Also outlandish was his hair. Apparently grown to length for a role as an old-time sailor in a historical film, the bleached curly blonde ‘barnet’ of Pallo was tied into a ponytail by a velvet ribbon. Bearing in mind that there was public criticism of The Beatles’ hairstyles when they first became mainstream stars, the effeminate length of Pallo’s hair was a source of irritation to the working-class audiences which had expectations of tough masculinity from its wrestling stars. He would frequently swivel his mane in a campy manner to wind up the crowd. After his matches, Pallo would present the ribbon to a fan, usually the loudest heckling female member of the audience. It was a similar device to the use of bobby pins that would be hurled into the crowd by Gorgeous George in the United States to draw the ire of the masses.

His use of transatlantic imports such as the tombstone piledriver (which he called the Head Drop), the aeroplane spin, his vaunted back arm submission (an elevated double chicken-wing hold), and the sit-on backbreaker and arm lever, were a sharp contrast to the commonplace chain matwork employed by other grapplers of the era. It was a marriage of an in-ring arsenal to complement his show-off personality.

Remembering his time as a second to Pye, the subtle use of dirty tricks were also a staple of Pallo’s routine, frequently employing his use of boxing punches to earn him public warnings from referees as crowds jeered for his disqualification.

But his main learning from Pye was in the manipulation of the media to make his star shine even brighter. In an era of professional wrestling where records are scarce, the vibrant lifestyle of Jackie Pallo seemed to be extremely well-documented by the press. One article, captured in national tabloid The Daily Mirror in 1963, documented the story of Eva Milne, a middle-aged spectator who had been banned from wrestling shows by promoter William Little. She had attacked Pallo with her shoe after becoming wildly enraged by his cheating. The fact that a reporter and photographer were on hand to interview all concerned is suspect to say the least, but it was a common theme in Pallo’s relationship with the press. Even if the event was likely staged, it was typical of Pallo’s expertise to use the media to his advantage.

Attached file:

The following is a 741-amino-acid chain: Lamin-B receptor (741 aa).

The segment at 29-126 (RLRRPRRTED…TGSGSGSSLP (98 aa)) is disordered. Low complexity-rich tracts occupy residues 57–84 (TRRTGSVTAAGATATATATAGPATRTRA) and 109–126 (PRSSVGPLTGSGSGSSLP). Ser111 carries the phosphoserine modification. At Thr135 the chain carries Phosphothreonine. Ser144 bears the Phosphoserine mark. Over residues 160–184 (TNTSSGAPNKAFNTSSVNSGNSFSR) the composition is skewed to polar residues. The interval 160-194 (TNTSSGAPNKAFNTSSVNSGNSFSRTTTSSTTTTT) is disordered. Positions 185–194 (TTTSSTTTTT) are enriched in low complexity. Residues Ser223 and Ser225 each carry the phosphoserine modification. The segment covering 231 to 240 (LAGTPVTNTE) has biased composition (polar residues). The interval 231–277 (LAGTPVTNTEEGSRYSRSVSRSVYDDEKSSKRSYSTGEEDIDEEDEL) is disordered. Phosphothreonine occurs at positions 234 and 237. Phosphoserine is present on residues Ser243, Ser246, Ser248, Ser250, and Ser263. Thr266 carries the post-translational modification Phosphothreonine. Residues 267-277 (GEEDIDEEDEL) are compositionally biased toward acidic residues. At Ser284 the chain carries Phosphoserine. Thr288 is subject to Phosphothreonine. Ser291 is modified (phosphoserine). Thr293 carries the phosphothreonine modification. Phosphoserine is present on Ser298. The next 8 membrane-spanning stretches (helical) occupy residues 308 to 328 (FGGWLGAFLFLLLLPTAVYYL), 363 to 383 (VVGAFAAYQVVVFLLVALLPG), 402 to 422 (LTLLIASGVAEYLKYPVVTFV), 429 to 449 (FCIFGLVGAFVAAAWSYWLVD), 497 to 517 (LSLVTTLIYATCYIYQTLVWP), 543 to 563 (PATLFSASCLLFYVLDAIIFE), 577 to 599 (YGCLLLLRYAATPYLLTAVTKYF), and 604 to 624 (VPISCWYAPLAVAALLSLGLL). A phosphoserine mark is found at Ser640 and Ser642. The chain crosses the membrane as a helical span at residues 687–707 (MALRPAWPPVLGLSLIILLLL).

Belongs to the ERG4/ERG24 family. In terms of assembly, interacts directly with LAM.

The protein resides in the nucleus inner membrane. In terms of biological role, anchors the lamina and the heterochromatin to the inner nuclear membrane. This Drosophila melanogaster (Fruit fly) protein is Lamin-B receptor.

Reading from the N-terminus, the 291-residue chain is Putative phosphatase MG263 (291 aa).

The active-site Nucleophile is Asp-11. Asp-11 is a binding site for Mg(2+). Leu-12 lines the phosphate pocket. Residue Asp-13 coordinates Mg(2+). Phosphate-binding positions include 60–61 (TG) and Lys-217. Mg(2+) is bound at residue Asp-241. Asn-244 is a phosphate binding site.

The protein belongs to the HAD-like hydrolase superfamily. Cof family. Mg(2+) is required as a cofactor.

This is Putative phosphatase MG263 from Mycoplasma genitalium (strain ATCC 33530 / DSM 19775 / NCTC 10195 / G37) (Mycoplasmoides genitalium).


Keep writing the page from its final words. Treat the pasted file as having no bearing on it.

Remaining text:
The press had an interesting relationship with Pallo, and regularly covered him in national interviews, in which he was lauded for his articulate wit, exquisite knowledge of fine arts, photography and his taste for the high life. All of these polished attributes were placed in juxtaposition with the perception of an aggressive, rule-breaking grappler. In previous years, wrestlers were perceived as somewhat of an enigma, operating from the shadows of a closed-shop which was hard for outsiders to penetrate. In the UK, Pallo was one of the few who made himself accessible to the media, even if the purpose was only to reveal a carefully constructed extension of his personality. It earned him fame, but it also created enemies. Some insisted he was creating a mockery of professional wrestling, by partaking in these publicity stunts. Most, Pallo surmised, were merely jealous of his increasing success as a mainstream star. Nevertheless, it boosted his public profile.

Image was important to Pallo. At a mere 5’6” and 11 ½ stones (161 lbs) in weight, he had to project a personality that was larger than his frame. But he would soon find the perfect outlet in television, as his slight stature could be somewhat muted by the capture of a small screen, a domain where the sense of spatial awareness was under the control of a television production crew and skilled camera framing. For Pallo, it was television which changed the fortunes of the lighter weight wrestlers. On a small screen, a viewer’s interest would captivated by action, not just size.